Trade and markets



Price indices for oilcrops and derived products
The indices are derived from a trade-weighted average of a selection of representative internationally traded products. Please note that in November 2013 some modifications have been introduced to the way the indices are calculated ; for details and to access the series of indices along with commentary on latest price developments click here.

Oilcrops, oils and meals market assessment - October 2014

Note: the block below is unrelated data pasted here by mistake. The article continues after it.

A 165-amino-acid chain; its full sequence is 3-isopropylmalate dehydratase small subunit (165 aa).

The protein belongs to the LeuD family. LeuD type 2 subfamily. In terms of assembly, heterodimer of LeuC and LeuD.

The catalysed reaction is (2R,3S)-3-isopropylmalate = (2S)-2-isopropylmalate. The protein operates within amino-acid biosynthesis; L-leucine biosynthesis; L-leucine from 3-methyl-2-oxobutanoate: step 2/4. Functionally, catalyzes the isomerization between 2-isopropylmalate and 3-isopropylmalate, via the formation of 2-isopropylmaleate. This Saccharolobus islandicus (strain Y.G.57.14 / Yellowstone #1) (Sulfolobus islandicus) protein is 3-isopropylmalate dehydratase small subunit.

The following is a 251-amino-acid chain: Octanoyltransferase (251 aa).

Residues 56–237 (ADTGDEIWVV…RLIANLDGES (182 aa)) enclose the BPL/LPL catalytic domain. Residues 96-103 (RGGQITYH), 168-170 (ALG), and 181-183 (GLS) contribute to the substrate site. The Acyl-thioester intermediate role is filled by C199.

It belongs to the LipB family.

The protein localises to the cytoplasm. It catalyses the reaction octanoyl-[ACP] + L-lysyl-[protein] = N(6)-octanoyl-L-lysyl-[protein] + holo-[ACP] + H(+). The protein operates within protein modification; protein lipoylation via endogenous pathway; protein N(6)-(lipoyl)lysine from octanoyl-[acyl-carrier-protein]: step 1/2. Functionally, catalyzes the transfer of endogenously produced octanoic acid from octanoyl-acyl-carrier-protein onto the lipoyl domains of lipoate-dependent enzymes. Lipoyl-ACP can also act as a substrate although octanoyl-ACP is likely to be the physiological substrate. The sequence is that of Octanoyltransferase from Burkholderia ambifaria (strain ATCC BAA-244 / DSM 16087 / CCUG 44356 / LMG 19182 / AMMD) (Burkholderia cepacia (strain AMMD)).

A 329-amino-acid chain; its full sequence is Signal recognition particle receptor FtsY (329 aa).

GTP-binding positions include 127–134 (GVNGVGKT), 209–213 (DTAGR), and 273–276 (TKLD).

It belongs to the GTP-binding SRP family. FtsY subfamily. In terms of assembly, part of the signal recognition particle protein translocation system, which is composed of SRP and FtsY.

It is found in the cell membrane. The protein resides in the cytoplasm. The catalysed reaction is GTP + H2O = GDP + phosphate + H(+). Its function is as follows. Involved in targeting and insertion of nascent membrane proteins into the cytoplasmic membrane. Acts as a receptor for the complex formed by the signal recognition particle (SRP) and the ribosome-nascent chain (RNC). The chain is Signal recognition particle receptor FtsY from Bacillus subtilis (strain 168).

Summary : The current outlook for the 2014/15 marketing season points to a further improvement in the global supply and demand balance for oilseeds and derived products. Global oilseed output is forecast to exceed last season’s record due to further expanding of soybean production. Thanks to record plantings and near-ideal growing conditions, the United States is set to harvest another bumper soybean crop, while further gains in planted area seem likely in South America, considering that relative prices continue to favour soybeans over maize. For oilseedsother than soybeans, a contraction in output is possible. Palm oil production should keep growing, but at a below average rate. Record soybean crops will likely result in another conspicuous increase in world supplies of meals/cakes in 2014/15, whereas global oils/fats could grow less than last season. As global meal output is anticipated to outpace world  utilization, a conspicuous build-up in stocks is expected. For oils/fats, global output should basically match utilization, precluding significant stock changes. Based on current forecasts, the stock-to-use ratio for meals/cakes is poised to rise strongly, whereas that for oils/fats should remain about unchanged. The present outlook suggests that there is scope for international meal prices to ease further during 2014/15, thus extending the recently commenced descending trend and abandoning the high levels recorded since mid-2012. Additional downward pressure is likely to come from record global feedgrain supplies. As for the oils/fats market, a balanced supply and demand situation and stable stock-to-use ratios  point to a stabilization in prices around their current relatively low level. International trade in oilseeds and derived products is forecast to expand further in 2014/15, although less strongly than last season. The anticipated slowdown reflects ample domestic supplies, stemming in part from large carry-in stocks in a number of significant importing countries, including China and the EU. It also reflects limited export availabilities arising from poor crops, higher domestic utilization or the need to re-build stocks in several exporting nations, notably the United States, Indonesia, Malaysia and Brazil. Read full document